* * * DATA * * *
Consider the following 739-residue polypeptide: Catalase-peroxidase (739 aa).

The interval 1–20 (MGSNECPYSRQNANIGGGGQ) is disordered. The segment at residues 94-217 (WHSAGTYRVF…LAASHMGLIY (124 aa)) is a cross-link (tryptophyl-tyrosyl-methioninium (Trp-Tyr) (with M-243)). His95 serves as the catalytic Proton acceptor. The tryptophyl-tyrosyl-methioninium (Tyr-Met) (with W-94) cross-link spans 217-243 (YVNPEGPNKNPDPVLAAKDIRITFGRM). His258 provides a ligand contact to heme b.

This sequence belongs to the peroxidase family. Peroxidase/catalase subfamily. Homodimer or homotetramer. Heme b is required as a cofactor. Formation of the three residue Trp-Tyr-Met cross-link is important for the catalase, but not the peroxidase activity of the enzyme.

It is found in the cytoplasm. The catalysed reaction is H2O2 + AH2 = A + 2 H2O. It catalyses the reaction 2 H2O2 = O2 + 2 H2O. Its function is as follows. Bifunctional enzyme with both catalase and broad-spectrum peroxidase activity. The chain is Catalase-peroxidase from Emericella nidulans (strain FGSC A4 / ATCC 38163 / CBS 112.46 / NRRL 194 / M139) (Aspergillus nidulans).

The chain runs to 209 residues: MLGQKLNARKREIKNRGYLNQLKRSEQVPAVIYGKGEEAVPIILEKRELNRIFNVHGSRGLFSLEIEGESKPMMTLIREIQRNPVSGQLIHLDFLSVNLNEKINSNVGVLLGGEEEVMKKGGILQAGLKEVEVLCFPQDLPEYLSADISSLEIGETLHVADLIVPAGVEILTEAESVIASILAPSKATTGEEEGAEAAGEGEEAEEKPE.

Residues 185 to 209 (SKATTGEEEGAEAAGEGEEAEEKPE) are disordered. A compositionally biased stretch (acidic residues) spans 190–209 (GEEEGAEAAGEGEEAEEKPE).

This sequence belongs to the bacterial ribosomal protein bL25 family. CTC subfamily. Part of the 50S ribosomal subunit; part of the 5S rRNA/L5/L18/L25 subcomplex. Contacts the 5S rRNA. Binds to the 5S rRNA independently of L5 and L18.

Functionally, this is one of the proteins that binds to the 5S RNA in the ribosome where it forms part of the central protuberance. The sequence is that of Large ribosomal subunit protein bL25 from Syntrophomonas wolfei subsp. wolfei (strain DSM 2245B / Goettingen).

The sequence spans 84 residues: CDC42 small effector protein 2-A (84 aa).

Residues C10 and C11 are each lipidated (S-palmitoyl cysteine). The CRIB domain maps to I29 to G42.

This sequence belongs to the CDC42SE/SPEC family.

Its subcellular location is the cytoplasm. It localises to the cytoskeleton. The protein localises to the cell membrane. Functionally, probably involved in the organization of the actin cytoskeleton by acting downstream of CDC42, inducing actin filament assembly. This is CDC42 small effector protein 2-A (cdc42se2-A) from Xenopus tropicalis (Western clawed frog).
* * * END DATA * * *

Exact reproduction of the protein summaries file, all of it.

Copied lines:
Consider the following 739-residue polypeptide: Catalase-peroxidase (739 aa).

The interval 1–20 (MGSNECPYSRQNANIGGGGQ) is disordered. The segment at residues 94-217 (WHSAGTYRVF…LAASHMGLIY (124 aa)) is a cross-link (tryptophyl-tyrosyl-methioninium (Trp-Tyr) (with M-243)). His95 serves as the catalytic Proton acceptor. The tryptophyl-tyrosyl-methioninium (Tyr-Met) (with W-94) cross-link spans 217-243 (YVNPEGPNKNPDPVLAAKDIRITFGRM). His258 provides a ligand contact to heme b.

This sequence belongs to the peroxidase family. Peroxidase/catalase subfamily. Homodimer or homotetramer. Heme b is required as a cofactor. Formation of the three residue Trp-Tyr-Met cross-link is important for the catalase, but not the peroxidase activity of the enzyme.

It is found in the cytoplasm. The catalysed reaction is H2O2 + AH2 = A + 2 H2O. It catalyses the reaction 2 H2O2 = O2 + 2 H2O. Its function is as follows. Bifunctional enzyme with both catalase and broad-spectrum peroxidase activity. The chain is Catalase-peroxidase from Emericella nidulans (strain FGSC A4 / ATCC 38163 / CBS 112.46 / NRRL 194 / M139) (Aspergillus nidulans).

The chain runs to 209 residues: MLGQKLNARKREIKNRGYLNQLKRSEQVPAVIYGKGEEAVPIILEKRELNRIFNVHGSRGLFSLEIEGESKPMMTLIREIQRNPVSGQLIHLDFLSVNLNEKINSNVGVLLGGEEEVMKKGGILQAGLKEVEVLCFPQDLPEYLSADISSLEIGETLHVADLIVPAGVEILTEAESVIASILAPSKATTGEEEGAEAAGEGEEAEEKPE.

Residues 185 to 209 (SKATTGEEEGAEAAGEGEEAEEKPE) are disordered. A compositionally biased stretch (acidic residues) spans 190–209 (GEEEGAEAAGEGEEAEEKPE).

This sequence belongs to the bacterial ribosomal protein bL25 family. CTC subfamily. Part of the 50S ribosomal subunit; part of the 5S rRNA/L5/L18/L25 subcomplex. Contacts the 5S rRNA. Binds to the 5S rRNA independently of L5 and L18.

Functionally, this is one of the proteins that binds to the 5S RNA in the ribosome where it forms part of the central protuberance. The sequence is that of Large ribosomal subunit protein bL25 from Syntrophomonas wolfei subsp. wolfei (strain DSM 2245B / Goettingen).

The sequence spans 84 residues: CDC42 small effector protein 2-A (84 aa).

Residues C10 and C11 are each lipidated (S-palmitoyl cysteine). The CRIB domain maps to I29 to G42.

This sequence belongs to the CDC42SE/SPEC family.

Its subcellular location is the cytoplasm. It localises to the cytoskeleton. The protein localises to the cell membrane. Functionally, probably involved in the organization of the actin cytoskeleton by acting downstream of CDC42, inducing actin filament assembly. This is CDC42 small effector protein 2-A (cdc42se2-A) from Xenopus tropicalis (Western clawed frog).